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Three years after the opening of the Beaver Division of the Erie and Pittsburgh Canal in 1833, Moses Matheny erected a stone building at Rock Point for use as a hotel or canal boat house. The stone for this building and the locks which stood between it and the river were quarried and cut from the large rocks along the Connoquenessing Creek. In the palmy days of the canal this used to be a rather noted place.
The old register books of this tavern show that some of the famous men of that time stopped there while their boats, which were the only means of travel, were taken through the locks. Among the names registered were Charles Dickens, Thomas Moore and James Fenimore Cooper.
One night, in 1847, a young husky lad in his teens was thrown by accident into the muddy waters of the canal. He was taken into the inn by Mrs. Moses Matheny, who gave him a hot drink, supper and a good bed. This proved to be his last trip as a bowman on the canal, as he immediately gave up his job and returned to his old home in the forests of Cuyahoga County, Ohio. The young man was none other than James A. Garfield, who later became President of the United States. Zachary Taylor, when President of the United States, also dined in this old tavern. Here also was the scene of many a scrap or rough and tumble fight between the canal boatmen and the men who congregated from the surrounding neighborhood.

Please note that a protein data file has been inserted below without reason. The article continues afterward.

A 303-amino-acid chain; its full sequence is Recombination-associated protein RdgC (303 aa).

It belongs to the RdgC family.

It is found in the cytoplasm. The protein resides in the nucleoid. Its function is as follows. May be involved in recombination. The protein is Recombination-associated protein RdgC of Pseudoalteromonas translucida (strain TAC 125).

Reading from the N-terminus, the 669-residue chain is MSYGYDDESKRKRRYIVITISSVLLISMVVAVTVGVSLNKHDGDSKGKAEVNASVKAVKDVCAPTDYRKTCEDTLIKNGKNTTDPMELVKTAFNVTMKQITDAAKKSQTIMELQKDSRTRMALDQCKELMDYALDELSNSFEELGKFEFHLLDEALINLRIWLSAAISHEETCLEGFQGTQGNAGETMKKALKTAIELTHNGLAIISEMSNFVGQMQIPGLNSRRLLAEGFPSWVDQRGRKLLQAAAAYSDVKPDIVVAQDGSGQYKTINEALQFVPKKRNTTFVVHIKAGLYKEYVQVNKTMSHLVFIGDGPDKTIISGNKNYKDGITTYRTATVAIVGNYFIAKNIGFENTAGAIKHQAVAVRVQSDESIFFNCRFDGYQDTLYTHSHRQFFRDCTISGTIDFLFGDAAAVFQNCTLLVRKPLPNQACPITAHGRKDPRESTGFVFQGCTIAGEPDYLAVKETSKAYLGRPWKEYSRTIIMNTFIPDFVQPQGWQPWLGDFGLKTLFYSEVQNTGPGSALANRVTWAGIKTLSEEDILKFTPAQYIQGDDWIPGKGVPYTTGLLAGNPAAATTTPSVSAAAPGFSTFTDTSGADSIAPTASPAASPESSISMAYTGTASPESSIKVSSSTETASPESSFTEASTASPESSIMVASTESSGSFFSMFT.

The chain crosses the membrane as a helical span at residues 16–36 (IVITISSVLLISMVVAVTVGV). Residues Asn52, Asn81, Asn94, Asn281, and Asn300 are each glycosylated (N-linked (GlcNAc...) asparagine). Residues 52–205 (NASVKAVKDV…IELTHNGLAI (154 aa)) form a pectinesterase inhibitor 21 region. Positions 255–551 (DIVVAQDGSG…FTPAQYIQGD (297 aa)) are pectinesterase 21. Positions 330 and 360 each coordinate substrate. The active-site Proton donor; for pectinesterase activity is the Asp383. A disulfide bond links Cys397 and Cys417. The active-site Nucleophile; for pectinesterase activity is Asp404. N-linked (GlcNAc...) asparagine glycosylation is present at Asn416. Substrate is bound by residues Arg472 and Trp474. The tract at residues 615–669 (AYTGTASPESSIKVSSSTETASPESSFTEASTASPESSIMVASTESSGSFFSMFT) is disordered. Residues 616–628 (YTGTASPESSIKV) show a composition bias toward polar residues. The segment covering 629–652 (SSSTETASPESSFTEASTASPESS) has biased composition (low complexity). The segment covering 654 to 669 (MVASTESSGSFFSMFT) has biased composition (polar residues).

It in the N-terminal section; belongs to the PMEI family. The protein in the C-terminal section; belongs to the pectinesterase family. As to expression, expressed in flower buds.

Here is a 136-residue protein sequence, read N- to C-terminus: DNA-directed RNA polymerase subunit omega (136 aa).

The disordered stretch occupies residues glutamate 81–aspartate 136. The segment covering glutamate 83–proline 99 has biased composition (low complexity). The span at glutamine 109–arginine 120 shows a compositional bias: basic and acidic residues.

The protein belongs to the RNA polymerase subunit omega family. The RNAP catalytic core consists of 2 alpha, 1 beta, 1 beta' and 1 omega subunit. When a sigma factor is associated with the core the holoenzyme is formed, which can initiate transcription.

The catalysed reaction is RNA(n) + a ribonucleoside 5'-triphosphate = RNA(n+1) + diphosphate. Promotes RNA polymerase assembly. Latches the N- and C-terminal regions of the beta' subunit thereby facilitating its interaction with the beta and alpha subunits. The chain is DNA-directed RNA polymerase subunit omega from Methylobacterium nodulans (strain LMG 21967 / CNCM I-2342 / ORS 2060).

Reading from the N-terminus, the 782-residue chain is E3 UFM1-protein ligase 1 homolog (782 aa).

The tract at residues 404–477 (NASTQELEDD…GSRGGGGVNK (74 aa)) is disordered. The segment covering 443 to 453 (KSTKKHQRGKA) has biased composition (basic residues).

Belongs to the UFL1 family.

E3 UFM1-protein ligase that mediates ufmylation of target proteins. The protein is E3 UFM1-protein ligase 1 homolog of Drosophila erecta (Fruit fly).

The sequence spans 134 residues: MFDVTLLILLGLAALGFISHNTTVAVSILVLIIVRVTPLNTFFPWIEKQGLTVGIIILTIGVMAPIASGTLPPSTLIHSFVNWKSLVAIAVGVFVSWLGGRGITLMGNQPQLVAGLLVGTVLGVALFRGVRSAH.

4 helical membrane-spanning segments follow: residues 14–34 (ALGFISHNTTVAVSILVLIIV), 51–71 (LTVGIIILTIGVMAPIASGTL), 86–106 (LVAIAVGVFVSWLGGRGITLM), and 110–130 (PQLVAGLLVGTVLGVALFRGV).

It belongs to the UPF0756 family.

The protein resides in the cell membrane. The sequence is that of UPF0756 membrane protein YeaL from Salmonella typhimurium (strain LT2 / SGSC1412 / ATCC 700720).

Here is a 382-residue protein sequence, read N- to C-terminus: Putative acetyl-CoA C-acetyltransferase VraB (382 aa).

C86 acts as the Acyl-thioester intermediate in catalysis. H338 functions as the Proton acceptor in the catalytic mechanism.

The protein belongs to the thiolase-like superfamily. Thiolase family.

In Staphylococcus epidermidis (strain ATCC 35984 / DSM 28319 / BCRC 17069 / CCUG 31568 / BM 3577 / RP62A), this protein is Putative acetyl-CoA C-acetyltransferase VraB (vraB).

T. Warnock later conducted a hotel and store in the old stone building.
About 1882, Dr. Ferdinand Venn, of Pittsburgh, purchased the ground and building, which he used as a health resort.
On December 1, 1886, Dr. Venn and his wife sold the building and grounds (20 acres) to the Pennsylvania Railroad. The railroad company used the old stone building as a depot and telegraph office for Rock Point Park when it was one of the finest picnic grounds in America.
The Matheny Tavern or Inn was located on the east side of the Beaver River, just north of the junction of the Connoquenessing Creek and the Beaver River. The building collapsed in 1936 after standing a century. The foundation is still visible today.